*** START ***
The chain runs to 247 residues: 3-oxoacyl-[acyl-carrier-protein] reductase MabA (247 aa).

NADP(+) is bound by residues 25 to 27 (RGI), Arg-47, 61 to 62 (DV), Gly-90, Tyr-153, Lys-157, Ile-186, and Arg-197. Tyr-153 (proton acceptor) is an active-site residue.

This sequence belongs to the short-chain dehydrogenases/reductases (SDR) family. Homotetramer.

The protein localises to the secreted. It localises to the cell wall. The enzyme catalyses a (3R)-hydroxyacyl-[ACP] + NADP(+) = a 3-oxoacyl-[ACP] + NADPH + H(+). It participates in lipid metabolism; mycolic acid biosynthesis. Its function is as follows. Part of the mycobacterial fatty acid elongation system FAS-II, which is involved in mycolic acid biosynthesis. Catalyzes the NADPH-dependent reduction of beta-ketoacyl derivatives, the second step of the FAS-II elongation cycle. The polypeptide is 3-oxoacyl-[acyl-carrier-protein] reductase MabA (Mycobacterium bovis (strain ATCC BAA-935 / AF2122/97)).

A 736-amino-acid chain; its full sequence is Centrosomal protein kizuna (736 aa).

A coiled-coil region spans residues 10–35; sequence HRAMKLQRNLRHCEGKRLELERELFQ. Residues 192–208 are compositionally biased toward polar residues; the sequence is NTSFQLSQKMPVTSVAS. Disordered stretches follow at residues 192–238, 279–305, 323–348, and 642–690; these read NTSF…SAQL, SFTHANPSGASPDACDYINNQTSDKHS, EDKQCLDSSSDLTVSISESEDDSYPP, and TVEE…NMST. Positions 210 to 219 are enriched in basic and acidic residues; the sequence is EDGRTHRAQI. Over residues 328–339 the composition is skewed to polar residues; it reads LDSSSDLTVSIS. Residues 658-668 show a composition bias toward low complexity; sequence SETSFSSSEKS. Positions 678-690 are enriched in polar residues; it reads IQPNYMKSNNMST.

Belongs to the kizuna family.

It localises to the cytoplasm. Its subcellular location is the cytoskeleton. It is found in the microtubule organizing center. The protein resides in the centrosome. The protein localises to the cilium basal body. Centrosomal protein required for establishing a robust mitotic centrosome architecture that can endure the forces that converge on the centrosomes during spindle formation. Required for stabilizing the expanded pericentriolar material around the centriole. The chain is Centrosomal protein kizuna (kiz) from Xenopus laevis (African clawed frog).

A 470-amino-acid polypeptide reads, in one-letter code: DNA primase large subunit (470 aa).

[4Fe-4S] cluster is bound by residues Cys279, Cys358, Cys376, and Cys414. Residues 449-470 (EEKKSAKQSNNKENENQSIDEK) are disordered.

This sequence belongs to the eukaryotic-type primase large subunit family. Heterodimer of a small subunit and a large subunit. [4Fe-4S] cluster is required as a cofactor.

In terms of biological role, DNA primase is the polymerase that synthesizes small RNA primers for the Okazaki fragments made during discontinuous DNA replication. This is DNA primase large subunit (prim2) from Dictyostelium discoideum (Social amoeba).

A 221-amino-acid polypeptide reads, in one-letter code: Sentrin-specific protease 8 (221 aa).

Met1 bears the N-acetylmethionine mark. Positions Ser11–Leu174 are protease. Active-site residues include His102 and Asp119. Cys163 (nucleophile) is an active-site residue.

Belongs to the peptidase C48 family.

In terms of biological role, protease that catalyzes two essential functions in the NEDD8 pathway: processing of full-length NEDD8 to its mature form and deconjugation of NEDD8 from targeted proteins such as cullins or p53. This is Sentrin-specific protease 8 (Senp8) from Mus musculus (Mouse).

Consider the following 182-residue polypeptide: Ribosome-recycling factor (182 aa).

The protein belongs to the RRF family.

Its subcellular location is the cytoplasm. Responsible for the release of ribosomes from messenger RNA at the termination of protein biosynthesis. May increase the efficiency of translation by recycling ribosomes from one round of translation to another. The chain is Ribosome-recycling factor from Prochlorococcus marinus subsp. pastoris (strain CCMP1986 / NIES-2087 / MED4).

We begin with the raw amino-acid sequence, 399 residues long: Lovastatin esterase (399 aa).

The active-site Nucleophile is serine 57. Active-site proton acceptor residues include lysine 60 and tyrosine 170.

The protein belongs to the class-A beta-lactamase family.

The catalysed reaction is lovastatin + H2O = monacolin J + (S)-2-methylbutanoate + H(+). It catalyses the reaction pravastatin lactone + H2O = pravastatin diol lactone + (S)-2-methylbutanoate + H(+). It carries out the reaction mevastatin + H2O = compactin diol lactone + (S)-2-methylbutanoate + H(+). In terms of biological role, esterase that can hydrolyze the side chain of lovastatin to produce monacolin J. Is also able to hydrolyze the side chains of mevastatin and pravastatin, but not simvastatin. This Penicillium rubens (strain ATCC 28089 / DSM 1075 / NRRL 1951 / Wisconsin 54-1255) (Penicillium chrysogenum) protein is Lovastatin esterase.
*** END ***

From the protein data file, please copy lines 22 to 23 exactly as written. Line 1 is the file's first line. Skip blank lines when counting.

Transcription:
The protein belongs to the class-A beta-lactamase family.

The catalysed reaction is lovastatin + H2O = monacolin J + (S)-2-methylbutanoate + H(+). It catalyses the reaction pravastatin lactone + H2O = pravastatin diol lactone + (S)-2-methylbutanoate + H(+). It carries out the reaction mevastatin + H2O = compactin diol lactone + (S)-2-methylbutanoate + H(+). In terms of biological role, esterase that can hydrolyze the side chain of lovastatin to produce monacolin J. Is also able to hydrolyze the side chains of mevastatin and pravastatin, but not simvastatin. This Penicillium rubens (strain ATCC 28089 / DSM 1075 / NRRL 1951 / Wisconsin 54-1255) (Penicillium chrysogenum) protein is Lovastatin esterase.